What is my conclusion? There are not many vendors in CAD/PLM domains. Few large and established vendors are dominating this space and playing strong M&A activity which leads to future consolidation and elimination of small vendors. Will technological upheaval predicted by Gartner apply for PLM space? Does it mean we are going to see new players in the design and engineering domain leveraging new digital eco-system to gain market share? This is a time for PLM blue chip advisers and PLM IT managers to keep up to speed with what is going around. Tomorrow can be different. Just my thoughts…

Best, Oleg


PLM Paradigms Shift: Product, Process, Social… Calendar?

September 12, 2013

We are in the middle of significant paradigm shift. Consumerization, cloud, mobile. This is only a short list of influencing factors changing the way we develop PLM products these days. Paradigm is a “framework of basic assumptions, ways of thinking, and methods” held by its practitioners. New PLM development are triggering a paradigm shift because it is changing our worldview of how we interact, develop product, run processes and communicate.

I’ve been thinking about different paradigms PLM application used in the past. Here is my top 3 paradigms I identified – Product, Process / Project and Social.

Paradigm 1: Product

In my view, “product” is the original paradigm born together with CAD and other design and analytic tools. The big moment of product paradigm was development of digital mockup tools together with complex product configuration capabilities. These tools are not simple, but it solved critical product design and configuration problems.

Paradigm 2: Process / Project

As PLM tools development moved forward, the question of PLM adoption in organization came into focus. Organizations are run by process and to have the ability to us PLM process for such fundamental processes like ECO and others got traction. ERP and other business process applications success provided an additional input in PLM process development.

Paradigm 3: Social

Here is the newest paradigm shift – social. The latest innovation of social networks and web application provided new development perspective to PLM developers. To provide a Facebook-like user experience became a modern fashion, must-have features. We’ve seen it everywhere. The idea of social streams had some traction. However, from discussion with people and commentary on my blog, I’ve learned that adoption of PLM social application in real implementations is still very slow.

I don’t think old paradigms are dying. At least not so fast. The lifecycle of enterprise product development is probably one of the slowest among other software development domains. Old paradigms like product and process are here and provide mainstream sales for PLM products. However, what can be the next paradigm that provide an increased adoption of PLM applications by users in organizations.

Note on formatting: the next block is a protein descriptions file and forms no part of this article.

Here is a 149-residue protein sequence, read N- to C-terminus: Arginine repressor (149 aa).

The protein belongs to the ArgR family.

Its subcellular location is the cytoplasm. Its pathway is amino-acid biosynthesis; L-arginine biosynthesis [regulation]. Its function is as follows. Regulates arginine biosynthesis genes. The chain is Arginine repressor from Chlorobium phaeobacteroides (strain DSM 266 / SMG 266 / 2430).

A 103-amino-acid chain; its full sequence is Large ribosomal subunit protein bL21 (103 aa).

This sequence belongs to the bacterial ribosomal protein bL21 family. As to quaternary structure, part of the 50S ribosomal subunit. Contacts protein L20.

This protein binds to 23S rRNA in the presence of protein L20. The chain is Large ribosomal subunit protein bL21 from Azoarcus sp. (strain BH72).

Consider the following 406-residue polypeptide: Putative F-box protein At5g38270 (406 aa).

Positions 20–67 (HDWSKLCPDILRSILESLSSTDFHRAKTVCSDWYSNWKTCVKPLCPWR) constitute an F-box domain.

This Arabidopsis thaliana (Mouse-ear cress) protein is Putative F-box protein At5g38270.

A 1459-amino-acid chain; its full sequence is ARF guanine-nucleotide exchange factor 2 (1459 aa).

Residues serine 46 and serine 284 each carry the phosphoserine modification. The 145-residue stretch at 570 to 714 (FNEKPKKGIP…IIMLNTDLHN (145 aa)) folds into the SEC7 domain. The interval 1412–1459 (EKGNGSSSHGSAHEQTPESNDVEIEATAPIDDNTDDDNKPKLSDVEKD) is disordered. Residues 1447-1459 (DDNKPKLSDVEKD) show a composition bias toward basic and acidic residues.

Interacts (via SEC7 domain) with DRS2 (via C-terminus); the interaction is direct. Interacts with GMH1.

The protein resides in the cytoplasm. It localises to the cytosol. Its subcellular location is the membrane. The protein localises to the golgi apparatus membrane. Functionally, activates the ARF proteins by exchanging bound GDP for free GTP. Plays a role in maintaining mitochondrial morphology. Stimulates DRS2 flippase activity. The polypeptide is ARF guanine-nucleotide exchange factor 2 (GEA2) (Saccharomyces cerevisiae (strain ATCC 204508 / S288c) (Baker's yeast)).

One of the interesting places to innovate these days is calendar. Think about many everyday applications we are using – calendar remains almost the same as we know him for the last 10-15 years. I’ve been reading about Fastcodesign blog about new scheduling app called – Mynd (I’ve heard about this app as NeverLate app before). Navigate here and have a read. Here is an interesting video. Watch it to learn more about “calendar oriented paradigm”.

What is my conclusion? Attention span. How to get your application in front of the user and get him to use your application frequently? How to make it valuable for larger amount of users? Calendar is the application we use every day. For most of us, calendars are part of our every day activity. Here is the dream. Can I make my calendar to schedule right meetings with right people based on the project schedule, list of critical issues in development and even more? Sounds crazy? IMHO, not so much. Just my thoughts…

Best, Oleg


Why PLM vendors need to learn about hybrid mobile platforms?

July 10, 2013

Mobile development is skyrocketing these days. Everybody wants to be mobile. Enterprise vendors slowly discovering the power of mobile apps. However, to develop a robust and powerful mobile applications is not a simple thing. One of the biggest challenges many enterprise developers are facing these days is diversity of mobile platforms combined with high cost of development.

With high level of complexity required to deliver mobile enterprise apps like ERP, CRM and PLM, it is not surprising that software vendors are looking how to optimize mobile development. One of the potential challenges many of vendors are facing is so called "mobile web" vs. "native apps" development. I’ve been posting about it couple of months ago – Mobile PLM Native App Challenges. Mobile web can provide advantages of unified development, but limit the richness of native app development that most of users are regular to have on their iPad, iPhones and other mobile devices.

Complexity of mobile development created an interesting opportunity in mobile development space – hybrid mobile app development platforms. In a nutshell it means that you can develop your application using web development technologies (eg. HTML5) and it will be embedded via wrapper into native mobile app on iOS or other native mobile platforms. The following TechCrunch article gives you few references and examples of companies that embarked towards hybrid mobile development. Two names I captured from the article – PhoneGap and AppMobi. The last one was acquired by Intel few months ago. Take a look on the following video to get more info.